A girl who was diagnosed with cancer at the age of 12 says she wants other young children who find themselves in a similar position to ‘know they are not alone’, and that they can find the support to help them adapt and live with the illness.
Hope Rooms clearly remembers being told the life-changing news that she had cancer, but admits that because of her young age at the time, the significance of her diagnosis was not something she was able to fully contemplate or understand.
Of course she knew it meant life would never be the same for her and her family, and that she faced the most difficult of times ahead if she was to overcome her illness, but initially, she simply didn’t want to face the reality.
Up until being taken ill in December 2013, Hope had seemingly been a healthy girl. She had never even had a day off school.
Incredibly, after being told she had cancer in February 2014, Hope never once felt sorry for herself or complained about her life having been turned completely upside down.
Instead, she chose to focus on the positive aspects of her life and put all of her efforts into getting better, something she has done with bravery, determination, and positivity.
“There are people worse off than me,” she said, reflecting back on the past one-and-a-half years since her cancer diagnosis.
“I want other children to know they are not alone. There are loads of other children fighting cancer as well, and there are families from all different backgrounds having the same treatment and having operations.
“There are loads of people there to support you through it all. I have made some amazing friends along the way, and they have made me so happy. They have been a big support and been there for me all the way. My school friends haven’t been any different with me either, just brilliant and supportive.”
Now 14, Hope last recently returned to school following the summer holidays and has now set her focus firmly on working towards securing good GCSE grades.
Having been in remission for 12 months, she travels with her parents from their home near Hull to Leeds General Infirmary three times a month for maintenance chemotherapy and also takes oral chemotherapy tablets.
She endured 9 months of intensive chemotherapy and for six weeks had to travel every week day to St James’ Hospital in Leeds for radiotherapy, which was tiring and stressful for all, but still managed to go to school.
Hope and her mother Julie, 50, from Swanland, East Yorkshire, have spoken about her illness to mark the national Child Cancer Awareness Month, which runs throughout September to raise awareness of the impact of childhood cancer, and the work of groups and organisations which support young cancer patients and their families.
For Hope, her key message to other children is simply to stay positive and not to feel they are alone.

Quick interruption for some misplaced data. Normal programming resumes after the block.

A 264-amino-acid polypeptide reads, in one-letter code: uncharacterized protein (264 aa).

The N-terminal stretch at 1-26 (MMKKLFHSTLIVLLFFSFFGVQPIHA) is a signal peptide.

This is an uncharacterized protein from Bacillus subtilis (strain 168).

From the start, she insisted she was not dying of cancer, but living with it.
“I just thought happy thoughts, because you can’t think the worst,” she said.
“Perhaps I didn’t really take it in initially, as when I saw a younger child who had no hair I started crying because I realised what I faced then. I didn’t really want to know how serious it could be.”
Hope dedicated herself to helping others in the aftermath of her diagnosis, giving up her own time to fundraising, supporting other young cancer patients in East Yorkshire, and even comforting parents in hospital while their children underwent initial tumour investigations.
She has received two awards for her courage and bravery, and alongside her family she has raised around £4,000 for the Candlelighters charity, which provides support to families affected by cancer and funds more importantly vital research into childhood cancer.
During a school assembly, designed to educate her peers about cancer and cancer treatment, Hope told her friends cancer wasn’t as bad as “world problems”, such as hunger and poverty.
Beaming with pride over her daughter’s bravery and positivity, Hope’s mother Julie has also been through the toughest of times.
The family are currently being represented by Hudgell Solicitors with regards to Hope’s initial care in hospital, as they believe the large tumour in her abdomen, which pushed her spine out of place by the time it was discovered, should have been spotted much earlier.
Mrs Rooms has also urged other parents to trust their instincts over their children’s health.
She said: “If she had been treated earlier, maybe it could have been simpler. I’m no medical expert, but maybe it could. I just don’t want this to happen to anyone else. People need to be aware of the symptoms and what to look out for and be strong demanding the right treatment.”